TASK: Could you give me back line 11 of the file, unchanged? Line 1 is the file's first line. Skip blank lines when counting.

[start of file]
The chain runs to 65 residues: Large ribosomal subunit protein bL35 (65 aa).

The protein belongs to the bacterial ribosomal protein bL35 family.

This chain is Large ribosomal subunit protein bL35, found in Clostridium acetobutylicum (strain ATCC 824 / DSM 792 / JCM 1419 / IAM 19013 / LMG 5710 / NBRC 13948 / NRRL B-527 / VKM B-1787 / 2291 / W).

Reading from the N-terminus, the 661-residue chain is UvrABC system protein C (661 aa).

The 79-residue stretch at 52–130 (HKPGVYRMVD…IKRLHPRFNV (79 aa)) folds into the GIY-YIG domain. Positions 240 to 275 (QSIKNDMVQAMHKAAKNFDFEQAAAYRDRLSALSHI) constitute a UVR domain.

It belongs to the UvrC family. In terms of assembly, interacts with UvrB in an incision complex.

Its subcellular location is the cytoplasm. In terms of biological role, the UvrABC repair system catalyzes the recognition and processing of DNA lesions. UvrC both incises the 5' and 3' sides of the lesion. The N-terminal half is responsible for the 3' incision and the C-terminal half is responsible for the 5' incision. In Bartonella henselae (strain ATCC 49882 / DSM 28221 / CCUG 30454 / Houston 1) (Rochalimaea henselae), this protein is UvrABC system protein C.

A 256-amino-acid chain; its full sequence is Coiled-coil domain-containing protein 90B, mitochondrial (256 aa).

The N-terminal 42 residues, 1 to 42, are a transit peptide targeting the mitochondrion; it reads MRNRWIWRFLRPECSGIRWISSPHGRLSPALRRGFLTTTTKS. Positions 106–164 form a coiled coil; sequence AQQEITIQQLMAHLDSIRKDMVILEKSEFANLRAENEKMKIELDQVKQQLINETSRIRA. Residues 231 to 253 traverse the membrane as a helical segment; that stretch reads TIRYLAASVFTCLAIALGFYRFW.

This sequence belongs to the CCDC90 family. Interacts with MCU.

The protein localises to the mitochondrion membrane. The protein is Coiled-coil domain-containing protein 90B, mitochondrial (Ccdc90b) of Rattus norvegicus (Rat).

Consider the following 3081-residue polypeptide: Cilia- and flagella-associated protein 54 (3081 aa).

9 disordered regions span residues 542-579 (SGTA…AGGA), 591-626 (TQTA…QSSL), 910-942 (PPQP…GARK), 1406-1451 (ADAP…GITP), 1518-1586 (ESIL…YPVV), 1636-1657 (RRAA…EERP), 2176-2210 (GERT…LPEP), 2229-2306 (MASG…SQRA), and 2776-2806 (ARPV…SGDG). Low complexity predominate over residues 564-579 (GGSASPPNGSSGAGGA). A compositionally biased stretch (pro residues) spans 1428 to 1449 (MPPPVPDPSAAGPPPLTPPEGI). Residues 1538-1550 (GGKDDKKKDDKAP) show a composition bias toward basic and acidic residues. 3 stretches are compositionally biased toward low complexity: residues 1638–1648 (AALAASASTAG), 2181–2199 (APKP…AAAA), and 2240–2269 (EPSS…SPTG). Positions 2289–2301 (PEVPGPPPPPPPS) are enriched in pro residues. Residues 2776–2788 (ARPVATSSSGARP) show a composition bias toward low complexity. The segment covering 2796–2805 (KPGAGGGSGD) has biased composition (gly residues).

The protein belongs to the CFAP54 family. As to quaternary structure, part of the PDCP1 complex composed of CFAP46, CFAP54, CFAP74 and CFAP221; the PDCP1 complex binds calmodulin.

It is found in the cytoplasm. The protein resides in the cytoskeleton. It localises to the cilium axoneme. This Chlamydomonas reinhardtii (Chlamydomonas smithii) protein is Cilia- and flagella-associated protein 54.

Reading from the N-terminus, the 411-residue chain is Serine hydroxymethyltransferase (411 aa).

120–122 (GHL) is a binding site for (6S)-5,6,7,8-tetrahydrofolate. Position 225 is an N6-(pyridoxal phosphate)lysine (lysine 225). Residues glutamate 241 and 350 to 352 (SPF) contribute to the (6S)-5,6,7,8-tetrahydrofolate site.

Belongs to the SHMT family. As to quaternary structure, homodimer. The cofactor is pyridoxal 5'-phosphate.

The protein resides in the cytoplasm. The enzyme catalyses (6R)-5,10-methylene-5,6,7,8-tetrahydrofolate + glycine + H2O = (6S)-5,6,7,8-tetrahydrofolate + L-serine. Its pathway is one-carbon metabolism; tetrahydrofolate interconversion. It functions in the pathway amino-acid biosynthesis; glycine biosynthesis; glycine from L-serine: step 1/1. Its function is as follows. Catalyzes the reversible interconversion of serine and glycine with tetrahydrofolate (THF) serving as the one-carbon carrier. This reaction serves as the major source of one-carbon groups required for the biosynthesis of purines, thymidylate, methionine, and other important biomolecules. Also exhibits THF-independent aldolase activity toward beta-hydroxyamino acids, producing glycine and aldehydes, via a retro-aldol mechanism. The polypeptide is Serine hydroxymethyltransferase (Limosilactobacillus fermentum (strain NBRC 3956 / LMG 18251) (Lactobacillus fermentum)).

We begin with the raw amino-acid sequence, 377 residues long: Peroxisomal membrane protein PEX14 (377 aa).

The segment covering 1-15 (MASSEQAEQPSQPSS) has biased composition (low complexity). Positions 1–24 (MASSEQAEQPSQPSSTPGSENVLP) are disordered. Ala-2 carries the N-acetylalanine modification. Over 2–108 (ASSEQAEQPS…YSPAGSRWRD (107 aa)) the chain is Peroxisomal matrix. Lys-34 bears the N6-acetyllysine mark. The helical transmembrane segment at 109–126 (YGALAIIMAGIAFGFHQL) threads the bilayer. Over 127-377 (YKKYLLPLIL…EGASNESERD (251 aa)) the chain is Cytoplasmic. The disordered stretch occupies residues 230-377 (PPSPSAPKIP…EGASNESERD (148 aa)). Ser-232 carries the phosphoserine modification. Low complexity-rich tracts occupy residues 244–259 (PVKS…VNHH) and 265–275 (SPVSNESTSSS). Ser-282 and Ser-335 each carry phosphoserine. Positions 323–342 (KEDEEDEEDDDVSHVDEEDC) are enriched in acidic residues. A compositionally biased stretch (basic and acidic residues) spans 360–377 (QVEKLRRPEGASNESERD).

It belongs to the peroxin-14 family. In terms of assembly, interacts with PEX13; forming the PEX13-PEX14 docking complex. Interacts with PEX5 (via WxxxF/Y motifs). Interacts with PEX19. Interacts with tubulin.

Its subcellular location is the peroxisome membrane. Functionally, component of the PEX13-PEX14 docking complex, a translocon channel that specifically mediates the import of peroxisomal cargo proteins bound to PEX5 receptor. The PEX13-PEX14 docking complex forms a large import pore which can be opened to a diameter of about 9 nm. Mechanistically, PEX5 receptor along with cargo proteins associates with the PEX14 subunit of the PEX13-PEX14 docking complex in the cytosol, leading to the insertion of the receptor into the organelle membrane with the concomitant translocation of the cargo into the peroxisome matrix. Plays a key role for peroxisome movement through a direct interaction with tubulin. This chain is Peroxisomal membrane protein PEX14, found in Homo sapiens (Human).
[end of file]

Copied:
The protein localises to the mitochondrion membrane. The protein is Coiled-coil domain-containing protein 90B, mitochondrial (Ccdc90b) of Rattus norvegicus (Rat).